(View these photos full size at our Flickr page by clicking here.)
At the May 2010 board meeting, the DeKalb School board voted to close the following schools: Atherton, Glen Haven, Gresham Park, Peachcrest, Medlock and Sky Haven elementary schools, Avondale Middle School and Avondale High School. Smartly, Medlock was promptly leased and re-opened by the International Community School, a DCSS charter. Spared on the first go-round were Livsey, Rock Chapel, Bob Mathis, Toney, Wadsworth Magnet and Kittredge Magnet. However, those schools — and others — could close as early as summer 2012, interim Superintendent Ramona Tyson said at the time. Read this article at the AJC for details:
Many south DeKalb parents rallied at the time, tearfully imploring the school board not to close their neighborhood schools. As it is, DeKalb county has suffered one of the worst drops in property values and highest number of foreclosures in the country—mostly in the south end. But the board did not listen and chose to shutter eight schools, causing severe damage and blight to their neighborhoods.
Add the above recently shuttered schools to the list of schools that have already been sitting empty for quite some time, and we have quite a long list of large vacant buildings thanks to our school board. Although the massive, vacant Druid Hills property and the former administration buildings are each on a busy, densely-used state route, literally all of the closed elementary schools like Heritage, Atherton, Gresham Park and Forrest Hills are older, but solidly-built facilities located smack in the middle of the very neighborhoods they serve. Most have gymnasiums built with SPLOST I dollars. Many have newer additions.
Having a shuttered, abandoned school out your window not only depresses your property value, it depresses your spirit. In our opinion, the school board and Ramona Tyson acted with callousness when they decided to shutter these neighborhood schools as cost-cutters, rather than digging into the central office and other administrative bloat (recently revealed here). The stated reason at the time was to save money. Ramona Tyson is quoted as saying, ““Is there a plan that makes everyone happy? No,” Tyson said. “These difficult decisions will allow the school system to redirect in the first year alone $12.4 million toward student achievement.”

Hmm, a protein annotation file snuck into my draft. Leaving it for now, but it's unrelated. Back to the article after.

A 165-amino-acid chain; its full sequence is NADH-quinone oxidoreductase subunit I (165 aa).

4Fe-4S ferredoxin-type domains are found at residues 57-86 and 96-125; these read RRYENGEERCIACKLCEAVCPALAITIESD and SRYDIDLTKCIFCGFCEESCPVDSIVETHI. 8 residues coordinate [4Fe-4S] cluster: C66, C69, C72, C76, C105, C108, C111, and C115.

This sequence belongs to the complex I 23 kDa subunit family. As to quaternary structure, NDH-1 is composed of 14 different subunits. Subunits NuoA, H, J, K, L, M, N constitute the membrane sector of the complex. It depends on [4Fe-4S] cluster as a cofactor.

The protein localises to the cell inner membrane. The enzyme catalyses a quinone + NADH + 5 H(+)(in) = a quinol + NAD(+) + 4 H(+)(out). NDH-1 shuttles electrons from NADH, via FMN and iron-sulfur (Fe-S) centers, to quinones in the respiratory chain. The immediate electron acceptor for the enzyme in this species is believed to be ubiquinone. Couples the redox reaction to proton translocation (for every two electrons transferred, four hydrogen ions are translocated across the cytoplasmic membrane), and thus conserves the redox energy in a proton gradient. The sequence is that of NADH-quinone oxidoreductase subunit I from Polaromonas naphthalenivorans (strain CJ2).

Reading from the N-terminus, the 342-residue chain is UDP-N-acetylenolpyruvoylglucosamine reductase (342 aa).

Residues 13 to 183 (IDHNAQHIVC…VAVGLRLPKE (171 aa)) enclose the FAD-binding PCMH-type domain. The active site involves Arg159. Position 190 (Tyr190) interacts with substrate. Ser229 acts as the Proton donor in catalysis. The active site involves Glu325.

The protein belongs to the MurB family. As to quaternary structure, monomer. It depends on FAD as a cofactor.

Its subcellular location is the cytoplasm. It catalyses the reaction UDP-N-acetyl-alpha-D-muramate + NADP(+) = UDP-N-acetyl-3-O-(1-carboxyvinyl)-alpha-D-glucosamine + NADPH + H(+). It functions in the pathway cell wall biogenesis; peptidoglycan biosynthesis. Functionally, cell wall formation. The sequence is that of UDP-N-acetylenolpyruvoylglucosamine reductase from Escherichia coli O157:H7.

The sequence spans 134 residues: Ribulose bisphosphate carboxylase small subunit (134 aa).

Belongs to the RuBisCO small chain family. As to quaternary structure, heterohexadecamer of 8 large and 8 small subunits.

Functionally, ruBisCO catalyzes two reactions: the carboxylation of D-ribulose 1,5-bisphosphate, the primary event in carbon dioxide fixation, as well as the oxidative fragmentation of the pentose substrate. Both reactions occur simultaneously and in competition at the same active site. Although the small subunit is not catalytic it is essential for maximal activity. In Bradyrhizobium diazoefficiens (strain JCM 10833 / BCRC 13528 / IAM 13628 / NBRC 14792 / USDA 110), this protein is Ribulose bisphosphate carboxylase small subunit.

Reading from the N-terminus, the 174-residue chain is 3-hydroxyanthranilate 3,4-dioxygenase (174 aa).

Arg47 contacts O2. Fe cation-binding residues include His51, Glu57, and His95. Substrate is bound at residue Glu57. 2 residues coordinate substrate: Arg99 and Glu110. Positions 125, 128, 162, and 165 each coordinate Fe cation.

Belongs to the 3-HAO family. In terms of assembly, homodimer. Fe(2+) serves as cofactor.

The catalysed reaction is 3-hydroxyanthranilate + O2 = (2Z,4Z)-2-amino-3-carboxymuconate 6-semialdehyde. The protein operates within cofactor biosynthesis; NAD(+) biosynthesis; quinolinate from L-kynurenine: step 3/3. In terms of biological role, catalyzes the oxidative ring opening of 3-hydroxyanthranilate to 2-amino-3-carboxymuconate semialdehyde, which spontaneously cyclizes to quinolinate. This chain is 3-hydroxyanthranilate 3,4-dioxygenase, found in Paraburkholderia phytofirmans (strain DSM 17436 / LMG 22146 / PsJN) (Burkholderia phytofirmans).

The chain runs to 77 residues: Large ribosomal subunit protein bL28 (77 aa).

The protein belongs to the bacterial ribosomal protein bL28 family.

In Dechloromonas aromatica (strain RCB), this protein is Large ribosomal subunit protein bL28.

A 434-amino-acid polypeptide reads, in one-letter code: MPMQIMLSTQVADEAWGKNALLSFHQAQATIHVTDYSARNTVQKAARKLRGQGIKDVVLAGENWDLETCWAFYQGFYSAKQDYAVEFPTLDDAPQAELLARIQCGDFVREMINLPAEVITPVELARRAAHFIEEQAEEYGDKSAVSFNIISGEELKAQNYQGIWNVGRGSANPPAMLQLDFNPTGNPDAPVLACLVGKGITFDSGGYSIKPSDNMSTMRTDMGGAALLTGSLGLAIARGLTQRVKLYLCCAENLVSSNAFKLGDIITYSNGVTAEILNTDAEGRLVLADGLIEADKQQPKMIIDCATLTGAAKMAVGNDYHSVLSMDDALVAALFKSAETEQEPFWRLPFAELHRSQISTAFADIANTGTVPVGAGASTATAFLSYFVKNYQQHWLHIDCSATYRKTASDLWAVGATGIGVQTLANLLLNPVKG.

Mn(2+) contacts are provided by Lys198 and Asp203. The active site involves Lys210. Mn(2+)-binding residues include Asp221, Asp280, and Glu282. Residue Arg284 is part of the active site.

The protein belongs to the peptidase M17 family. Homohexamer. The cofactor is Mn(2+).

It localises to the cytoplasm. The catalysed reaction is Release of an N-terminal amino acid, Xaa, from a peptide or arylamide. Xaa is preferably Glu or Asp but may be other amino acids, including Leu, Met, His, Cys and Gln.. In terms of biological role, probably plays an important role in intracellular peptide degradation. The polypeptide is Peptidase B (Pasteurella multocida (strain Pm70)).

So, has that money been redirected toward ‘student achievement’? Tyson had better hope so. Student achievement plummeted while students were educated under her leadership. As we reported here on the original School Watch blog, our schools had over a 50% rate of failure to make AYP last year. If you aggregate those test scores, you will see that our Title 1 schools failed at a very high rate. Even when compared to Title 1 schools in other systems as we reported last July, DeKalb’s Title 1 schools completely missed the mark on achievement.
So, with the goal of finding out what became of these closed schools, we took a field trip. We visited all eight of the shuttered schools along with several more that were closed in recent years. We took pictures. We posted these photos of decay, clutter and blight on Flickr, which is what you see in the slideshow above*. The photos clearly illustrate how DeKalb schools have inflicted the mortal blow into these struggling neighborhoods. When, if ever, will these neighborhoods recover? How?